Ed. Note: Our Writer is on vacation, so Signal will be on hiatus this Wednesday (Nov. 7) and Friday (Nov. 9), and will return on the following Monday (Nov. 12).
In today’s Signal: Hurricane Sandy’s media biz damage; the design battle that’s tearing Apple and the tech world apart; how to make the best of Facebook marketing; the growing online paid-content market; and more.
To the links …
Hurricane to Cost Media Biz Half a Billion Dollars (Ad Week) In a note to investors, Pivotal Research Group senior analyst Brian Wieser detailed the staggering blow that Sandy dealt to investors: “If we assume that spending equivalent to one day of the fourth quarter was ‘lost’ — because of interruptions to local TV and radio programming for several days in a significant portion of the country, paired with the impact on decision making among national marketers and media buyers based in the storm’s footprint — the storm will cost the industry almost $500 million of activity.” Wieser revised his U.S. advertising forecast for Q4, predicting a 1.4 percent decline compared to an earlier prediction of 0.9 percent growth.
Media Mojo Melts: Downer Third Quarter Predicted (New York Post) Media watchers report that the lackluster third quarter numbers soon to be released are the result of competition from the Summer Olympics on NBC and a poor summer box office. In addition, New York-based Nielsen will have difficulty tallying ratings results because of the widespread damage from Hurricane Sandy.
Should a Calendar App Look Like a Calendar? (Slate) Interface designers have been fretting about Apple’s turn toward faux-real imagery (known in the industry as “skeuomorphic” design) for a long time. The iPad’s Notes app, for example, looks like a yellow-lined legal pad set into a stitched, leather-bound datebook. The Calendar app is meant to look like a paper datebook. The recent firing of Scott Forstall, Apple’s longtime chief of mobile software and the man responsible for the looks, has fueled the design discussion.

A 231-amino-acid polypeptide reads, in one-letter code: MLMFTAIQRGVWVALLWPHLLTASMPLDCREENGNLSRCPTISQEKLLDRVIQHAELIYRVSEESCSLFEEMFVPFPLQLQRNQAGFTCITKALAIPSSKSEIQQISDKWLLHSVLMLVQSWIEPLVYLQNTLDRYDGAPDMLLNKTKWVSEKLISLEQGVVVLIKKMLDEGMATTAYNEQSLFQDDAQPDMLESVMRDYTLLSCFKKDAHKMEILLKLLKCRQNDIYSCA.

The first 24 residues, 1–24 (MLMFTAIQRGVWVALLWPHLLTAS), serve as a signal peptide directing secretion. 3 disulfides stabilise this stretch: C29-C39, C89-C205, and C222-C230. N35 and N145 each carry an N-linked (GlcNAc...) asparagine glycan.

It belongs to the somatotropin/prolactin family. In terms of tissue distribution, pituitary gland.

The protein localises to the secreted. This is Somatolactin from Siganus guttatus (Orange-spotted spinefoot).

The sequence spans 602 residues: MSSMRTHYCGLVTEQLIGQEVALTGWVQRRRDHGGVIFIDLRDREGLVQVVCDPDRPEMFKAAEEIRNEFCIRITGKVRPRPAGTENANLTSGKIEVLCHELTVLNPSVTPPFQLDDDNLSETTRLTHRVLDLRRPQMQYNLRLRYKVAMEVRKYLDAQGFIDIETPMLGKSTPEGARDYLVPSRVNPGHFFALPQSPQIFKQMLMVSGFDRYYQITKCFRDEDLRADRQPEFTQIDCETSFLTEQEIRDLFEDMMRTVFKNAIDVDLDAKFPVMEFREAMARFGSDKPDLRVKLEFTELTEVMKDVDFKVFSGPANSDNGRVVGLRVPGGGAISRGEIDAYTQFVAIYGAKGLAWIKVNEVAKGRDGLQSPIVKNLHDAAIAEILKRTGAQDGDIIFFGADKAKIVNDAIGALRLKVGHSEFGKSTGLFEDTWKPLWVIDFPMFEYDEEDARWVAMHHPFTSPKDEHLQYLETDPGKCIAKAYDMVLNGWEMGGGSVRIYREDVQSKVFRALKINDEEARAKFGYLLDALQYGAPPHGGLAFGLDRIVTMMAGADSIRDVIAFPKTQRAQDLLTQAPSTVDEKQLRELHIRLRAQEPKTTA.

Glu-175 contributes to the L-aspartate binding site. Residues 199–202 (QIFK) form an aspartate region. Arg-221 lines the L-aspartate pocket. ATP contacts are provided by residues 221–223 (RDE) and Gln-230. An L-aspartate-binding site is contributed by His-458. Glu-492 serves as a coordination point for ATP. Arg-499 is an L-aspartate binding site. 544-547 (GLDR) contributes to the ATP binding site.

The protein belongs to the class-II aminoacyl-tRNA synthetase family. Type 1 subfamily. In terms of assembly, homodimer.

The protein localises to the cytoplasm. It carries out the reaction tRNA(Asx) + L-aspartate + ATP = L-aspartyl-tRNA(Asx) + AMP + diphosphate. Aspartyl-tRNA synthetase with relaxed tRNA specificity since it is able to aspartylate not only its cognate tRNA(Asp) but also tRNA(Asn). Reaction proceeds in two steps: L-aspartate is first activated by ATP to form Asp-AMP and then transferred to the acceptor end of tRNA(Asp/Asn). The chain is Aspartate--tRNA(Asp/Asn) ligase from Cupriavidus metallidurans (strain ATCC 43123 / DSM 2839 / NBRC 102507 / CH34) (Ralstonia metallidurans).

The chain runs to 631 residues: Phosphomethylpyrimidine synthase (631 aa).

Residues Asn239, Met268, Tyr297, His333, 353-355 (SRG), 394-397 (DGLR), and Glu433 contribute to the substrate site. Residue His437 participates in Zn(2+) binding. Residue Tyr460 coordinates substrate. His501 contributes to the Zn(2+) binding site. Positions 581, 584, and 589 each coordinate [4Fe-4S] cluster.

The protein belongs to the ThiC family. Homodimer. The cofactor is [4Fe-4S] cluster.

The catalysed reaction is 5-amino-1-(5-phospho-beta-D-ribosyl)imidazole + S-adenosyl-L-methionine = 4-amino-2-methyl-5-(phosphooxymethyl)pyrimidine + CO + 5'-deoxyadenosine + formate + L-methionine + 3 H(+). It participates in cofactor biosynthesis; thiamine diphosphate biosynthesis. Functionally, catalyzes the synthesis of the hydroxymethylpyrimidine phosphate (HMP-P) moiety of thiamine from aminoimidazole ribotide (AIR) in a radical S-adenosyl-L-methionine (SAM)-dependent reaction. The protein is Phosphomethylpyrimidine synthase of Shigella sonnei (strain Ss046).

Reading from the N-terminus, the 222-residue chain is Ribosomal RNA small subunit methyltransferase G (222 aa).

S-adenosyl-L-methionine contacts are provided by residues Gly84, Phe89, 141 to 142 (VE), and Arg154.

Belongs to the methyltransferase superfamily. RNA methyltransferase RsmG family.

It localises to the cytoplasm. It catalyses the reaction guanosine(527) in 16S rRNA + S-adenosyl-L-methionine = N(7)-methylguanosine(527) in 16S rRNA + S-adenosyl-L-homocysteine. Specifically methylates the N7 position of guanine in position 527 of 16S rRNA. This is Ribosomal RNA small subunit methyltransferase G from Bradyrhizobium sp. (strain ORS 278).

5 Surprising Facts About Facebook for Brands (Digiday) Digiday’s Giselle Abramovich spoke with Facebook analytics provider PageLever about the ways in which marketers can make the best of their Facebook marketing. Some of the data is rather surprising, but the implications are simple: Content is king on Facebook. Your content could make or break you.
Facebook Posts Get Half Their Reach Within 30 Minutes of Being Published (Marketing Charts) Socialbakers, a company that has developed a platform that allows brands to compare their social media eﬀorts to other competitors in their industry, analyzed a select group of brand posts published on October 31st, finding that an average of one-third of post reach was obtained in just the first 10 minutes after publication. Previous data from Socialbakers has indicated that after the first half of reach is obtained in the 30 minutes post-publication, the rest is attained in the following 7 hours.
Online Paid-Content Market Poses Threat to Traditional Advertising (The Guardian) Research firm Forrester reports that the rise of tablets and smartphones will help grow the online paid-content market and warns that the rise of paid-for services on mobile devices and tablets could limit advertising revenue opportunities. While consumer research for years reported that consumers claimed they wouldn’t pay for content, the forecast revenues indicate otherwise.
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